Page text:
Making effective decisions is a key skill for any non-profit leader. The average adult makes an astonishing 35,000 decisions. According to a Harvard Business Review study, people who were described as decisive were 12 times more likely to be high-performing CEOs. For an association leader, in addition to making decisions, your job is to help a group of people make decisions as well.
The problem is we are too smart to make quick, effective decisions. The same Harvard Business Review study determined that participants with the highest-IQ had the hardest time making decisions. Letting intellectual complexity take over our decision-making process causes us to bottleneck the process. So how can we side-step our genius to be more decisive?
Here are a few strategies to frame your decisions:
- Best-case, worst-case. Yes, there are probably a hundred scenarios in between, but imagining the best and worst outcomes and weighing them against each other can help speed up the decision process. If the benefits for the best case scenario far exceeds the damage of the worst-case, you can move forward.
- Step into the future. Look back on the decision you are making and ask yourself how you will view it in 20 years. Will you regret not doing something? Will it even matter?
- Have a risk strategy. Especially for decisions made by a board, having conversations about your risk tolerance will help you make better decisions later.
- What is the cost of not doing something? Will you lose revenue? Miss a huge opportunity? Nothing? Knowing the cost of inaction will empower you to move forward or move on.
- Decide on the critical questions. When a scenario is presented, there are so many questions to be asked and infinite information you can collect. Decide on 2-3 critical questions you need to answer, then commit to making the decision after you answer those questions.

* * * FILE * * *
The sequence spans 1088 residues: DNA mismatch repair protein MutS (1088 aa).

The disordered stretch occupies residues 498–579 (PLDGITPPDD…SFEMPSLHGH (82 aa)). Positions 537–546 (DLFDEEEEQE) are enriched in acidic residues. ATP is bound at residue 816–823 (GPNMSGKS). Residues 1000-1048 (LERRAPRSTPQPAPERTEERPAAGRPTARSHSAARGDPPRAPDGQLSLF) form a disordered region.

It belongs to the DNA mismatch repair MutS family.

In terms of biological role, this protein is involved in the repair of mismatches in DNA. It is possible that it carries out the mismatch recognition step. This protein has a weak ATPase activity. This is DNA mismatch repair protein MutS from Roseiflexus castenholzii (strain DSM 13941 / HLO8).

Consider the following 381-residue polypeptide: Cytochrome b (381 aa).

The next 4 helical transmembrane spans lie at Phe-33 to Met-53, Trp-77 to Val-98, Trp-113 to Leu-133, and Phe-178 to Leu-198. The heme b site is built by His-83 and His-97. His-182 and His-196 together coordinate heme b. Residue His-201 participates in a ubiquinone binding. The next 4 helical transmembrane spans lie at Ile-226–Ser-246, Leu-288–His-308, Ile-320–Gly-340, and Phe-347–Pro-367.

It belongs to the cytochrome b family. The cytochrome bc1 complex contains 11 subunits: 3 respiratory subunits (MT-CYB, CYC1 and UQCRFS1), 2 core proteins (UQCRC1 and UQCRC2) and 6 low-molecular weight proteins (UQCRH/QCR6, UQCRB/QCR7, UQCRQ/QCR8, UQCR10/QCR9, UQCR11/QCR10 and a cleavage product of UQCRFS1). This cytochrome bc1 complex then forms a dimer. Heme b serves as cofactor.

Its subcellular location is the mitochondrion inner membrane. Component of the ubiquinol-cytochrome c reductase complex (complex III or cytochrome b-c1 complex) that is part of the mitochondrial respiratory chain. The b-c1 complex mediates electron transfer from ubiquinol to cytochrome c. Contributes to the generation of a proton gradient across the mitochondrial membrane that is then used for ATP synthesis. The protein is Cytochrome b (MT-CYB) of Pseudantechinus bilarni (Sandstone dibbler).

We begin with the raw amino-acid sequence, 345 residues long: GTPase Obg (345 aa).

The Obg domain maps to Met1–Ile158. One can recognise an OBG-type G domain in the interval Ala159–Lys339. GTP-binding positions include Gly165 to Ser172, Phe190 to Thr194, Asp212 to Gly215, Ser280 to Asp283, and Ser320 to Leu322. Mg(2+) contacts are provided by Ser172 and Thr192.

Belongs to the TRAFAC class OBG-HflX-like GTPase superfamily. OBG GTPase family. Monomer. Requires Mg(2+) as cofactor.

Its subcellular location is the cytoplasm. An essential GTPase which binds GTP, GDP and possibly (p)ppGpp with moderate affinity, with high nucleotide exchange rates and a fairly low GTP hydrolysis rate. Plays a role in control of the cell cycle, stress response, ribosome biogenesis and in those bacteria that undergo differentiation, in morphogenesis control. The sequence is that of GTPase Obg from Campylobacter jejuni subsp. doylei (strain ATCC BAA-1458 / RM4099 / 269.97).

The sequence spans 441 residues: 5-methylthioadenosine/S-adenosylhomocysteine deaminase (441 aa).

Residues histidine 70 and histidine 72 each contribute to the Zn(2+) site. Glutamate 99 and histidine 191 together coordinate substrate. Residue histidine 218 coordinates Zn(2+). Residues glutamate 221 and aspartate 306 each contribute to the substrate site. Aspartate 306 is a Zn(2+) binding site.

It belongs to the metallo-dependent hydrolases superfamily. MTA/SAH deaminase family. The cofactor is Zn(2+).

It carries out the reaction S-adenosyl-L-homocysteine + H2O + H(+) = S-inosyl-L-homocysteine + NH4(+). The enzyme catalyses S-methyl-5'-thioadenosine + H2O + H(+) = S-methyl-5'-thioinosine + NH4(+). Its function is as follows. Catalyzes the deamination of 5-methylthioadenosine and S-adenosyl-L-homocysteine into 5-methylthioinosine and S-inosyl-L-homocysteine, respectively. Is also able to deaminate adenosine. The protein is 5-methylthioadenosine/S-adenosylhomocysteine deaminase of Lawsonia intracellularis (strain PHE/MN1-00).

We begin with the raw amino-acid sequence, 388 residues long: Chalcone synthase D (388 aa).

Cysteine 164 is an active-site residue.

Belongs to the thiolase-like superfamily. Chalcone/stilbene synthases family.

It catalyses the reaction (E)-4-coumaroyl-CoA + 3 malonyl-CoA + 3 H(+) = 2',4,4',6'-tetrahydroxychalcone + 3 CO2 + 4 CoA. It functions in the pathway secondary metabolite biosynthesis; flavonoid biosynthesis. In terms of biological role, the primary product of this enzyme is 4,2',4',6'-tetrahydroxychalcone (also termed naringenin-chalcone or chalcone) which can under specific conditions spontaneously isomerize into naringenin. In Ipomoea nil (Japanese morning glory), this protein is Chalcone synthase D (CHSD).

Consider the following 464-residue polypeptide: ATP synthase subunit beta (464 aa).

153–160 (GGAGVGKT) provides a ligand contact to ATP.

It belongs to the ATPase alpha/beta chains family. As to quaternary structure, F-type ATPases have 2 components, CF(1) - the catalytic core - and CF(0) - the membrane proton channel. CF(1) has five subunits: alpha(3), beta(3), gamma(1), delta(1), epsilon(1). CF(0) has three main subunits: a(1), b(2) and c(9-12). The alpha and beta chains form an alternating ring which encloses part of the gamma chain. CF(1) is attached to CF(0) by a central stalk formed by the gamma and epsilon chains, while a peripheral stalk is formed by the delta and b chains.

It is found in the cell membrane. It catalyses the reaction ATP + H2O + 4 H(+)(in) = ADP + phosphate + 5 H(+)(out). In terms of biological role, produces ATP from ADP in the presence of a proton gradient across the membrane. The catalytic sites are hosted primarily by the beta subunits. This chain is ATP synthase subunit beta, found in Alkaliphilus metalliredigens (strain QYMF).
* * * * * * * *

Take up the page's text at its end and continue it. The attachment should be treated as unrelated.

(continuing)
- Does it relate to your mission and strategy? Make sure the path you go down is aligned with your mission and strategy. Going back to mission and strategy can be a great way to guide decision-making.
- Acknowledge fear. Acknowledge the fear and other negative emotions so you can set them aside. Fear isn’t necessarily a bad thing, but if left unchecked it could lead to irrational conclusions.
- Beta test. Predetermine what success looks like and determine an amount of time to get results. Don’t be afraid to pull back.
- Have a postmortem. Get your team or board together after you implement the decision and talk about what went well and what didn’t. This is not about blame or a could-a, should-a session. Talking it out will help you ask better questions and make better decisions in the future.
Finally, don’t forget your intuition. Our gut instincts are not a magical superstitious thing. As we make more decisions and more complex decisions, we start to add to our “gut.” As our experience builds, our intuition makes the next decision easier. Remember to listen to your intuition as well as your head.